Contemplating at Boreen Point
Quiet, laid back, contemplative are words I’d use to describe the feeling of Boreen Point. It’s not an unspoilt natural environment, it has a long history of occupation, intervention and development, but the small village is quiet and slow enough to not overwhelm the natural foreshore of Lake Cootharaba. Here and there a jetty or man-made intrusion juts into the lake, and here and there a man-made indentation has been carved out to facilitate some human endeavour like launching of boats or fishing. The foreshore area is marked with signs of human occupation, roads and overhead power lines, toilet blocks, a convenience store, a camping ground , signs, parking areas, boats, craypots, a sailing club, graffiti and picnic tables. It’s also home to old gnarled trees, rocks, sand, grasses, undergrowth, reeds and mangroves. Development is yet to move aside the natural world entirely and replace it with boardwalks, manicured lawns and discreet plantings. Perhaps it never will.
The people who live here do so mostly by choice. There is no work, no school, very minimal public transport, slow and unstable internet and mobile phone services, only one shop, one pub. It is a place on the far reaches of a large populated region, with huge expanses of national park around it, popular and slightly busy with tourists in holiday times and slow and quiet most of the time.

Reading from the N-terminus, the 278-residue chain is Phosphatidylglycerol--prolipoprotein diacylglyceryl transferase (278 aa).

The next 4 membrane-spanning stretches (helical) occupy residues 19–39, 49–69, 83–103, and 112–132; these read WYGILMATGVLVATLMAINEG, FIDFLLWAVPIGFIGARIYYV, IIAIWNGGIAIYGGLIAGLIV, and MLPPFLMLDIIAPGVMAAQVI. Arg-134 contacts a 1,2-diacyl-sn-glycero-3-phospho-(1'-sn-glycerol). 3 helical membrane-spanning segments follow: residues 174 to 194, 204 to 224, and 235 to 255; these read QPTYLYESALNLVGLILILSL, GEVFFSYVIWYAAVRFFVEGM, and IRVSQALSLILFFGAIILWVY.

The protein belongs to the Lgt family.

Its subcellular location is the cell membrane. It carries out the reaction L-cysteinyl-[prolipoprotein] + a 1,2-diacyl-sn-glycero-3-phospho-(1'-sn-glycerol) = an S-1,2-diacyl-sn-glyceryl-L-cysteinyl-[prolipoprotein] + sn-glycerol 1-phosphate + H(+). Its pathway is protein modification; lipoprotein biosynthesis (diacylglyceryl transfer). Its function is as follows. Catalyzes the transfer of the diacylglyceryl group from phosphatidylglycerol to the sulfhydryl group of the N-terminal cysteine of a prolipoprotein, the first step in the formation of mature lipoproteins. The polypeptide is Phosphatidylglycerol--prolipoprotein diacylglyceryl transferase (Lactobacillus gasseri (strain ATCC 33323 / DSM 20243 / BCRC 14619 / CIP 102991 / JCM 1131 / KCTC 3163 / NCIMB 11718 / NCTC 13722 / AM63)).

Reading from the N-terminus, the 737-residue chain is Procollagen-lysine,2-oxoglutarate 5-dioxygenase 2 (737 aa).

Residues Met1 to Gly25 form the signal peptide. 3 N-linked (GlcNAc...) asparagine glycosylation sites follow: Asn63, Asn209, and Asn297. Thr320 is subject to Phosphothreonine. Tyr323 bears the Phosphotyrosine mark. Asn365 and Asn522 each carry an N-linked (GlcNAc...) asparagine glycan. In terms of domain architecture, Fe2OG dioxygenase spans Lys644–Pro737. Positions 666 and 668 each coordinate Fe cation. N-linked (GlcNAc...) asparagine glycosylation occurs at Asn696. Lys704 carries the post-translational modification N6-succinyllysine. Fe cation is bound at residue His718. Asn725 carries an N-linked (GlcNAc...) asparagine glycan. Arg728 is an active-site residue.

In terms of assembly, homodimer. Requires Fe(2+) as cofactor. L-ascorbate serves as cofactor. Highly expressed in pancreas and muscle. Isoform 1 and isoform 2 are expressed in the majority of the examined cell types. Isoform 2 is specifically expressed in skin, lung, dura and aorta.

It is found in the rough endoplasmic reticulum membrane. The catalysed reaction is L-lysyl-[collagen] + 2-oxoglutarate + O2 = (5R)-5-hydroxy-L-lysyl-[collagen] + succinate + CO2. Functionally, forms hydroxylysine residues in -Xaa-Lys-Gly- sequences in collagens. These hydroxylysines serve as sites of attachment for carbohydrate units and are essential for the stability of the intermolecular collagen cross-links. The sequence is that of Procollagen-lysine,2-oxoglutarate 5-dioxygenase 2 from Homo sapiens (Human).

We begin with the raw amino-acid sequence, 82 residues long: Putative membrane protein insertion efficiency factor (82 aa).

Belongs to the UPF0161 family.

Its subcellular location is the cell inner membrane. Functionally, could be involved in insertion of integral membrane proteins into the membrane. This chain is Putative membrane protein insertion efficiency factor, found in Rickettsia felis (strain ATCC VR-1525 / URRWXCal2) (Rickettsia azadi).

So what is the dialogue here? What realities converge here in this place?
The thing that comes most to my mind after the calm of the lake and foreshore is human use. It is as if we have lost the Victorian idea of ‘taking the air’ and ‘communing with nature’ by quiet contemplation and instead see the natural world as our playground. We play on boats, kayaks, sailboards, floats, jetskis, fourwheel drives and more. We see the foreshore as a place to swim, to take our dogs for a bath, to throw sticks and rocks and launch our boats. We like the idea of a few conveniences and a take away coffee, and we demand a parking place close by, power, street lighting, bitumen roads, mobile phone coverage, wifi, walking tracks and a packet of chips. Nature is ours to use as we want and we are interested in doing things on it and with it.
An extreme version of this is found just past my FL site, where some has tamed and manicured the foreshore to a personal vision far removed from its natural state.
I suspect even the little inlet I am so taken with was made in the past by people creating a path through the mangroves and undergrowth to launch boats. A cleared area and a concrete launching ramp now grace the foreshore a little further on and the mangroves and reeds are reclaiming the inlet.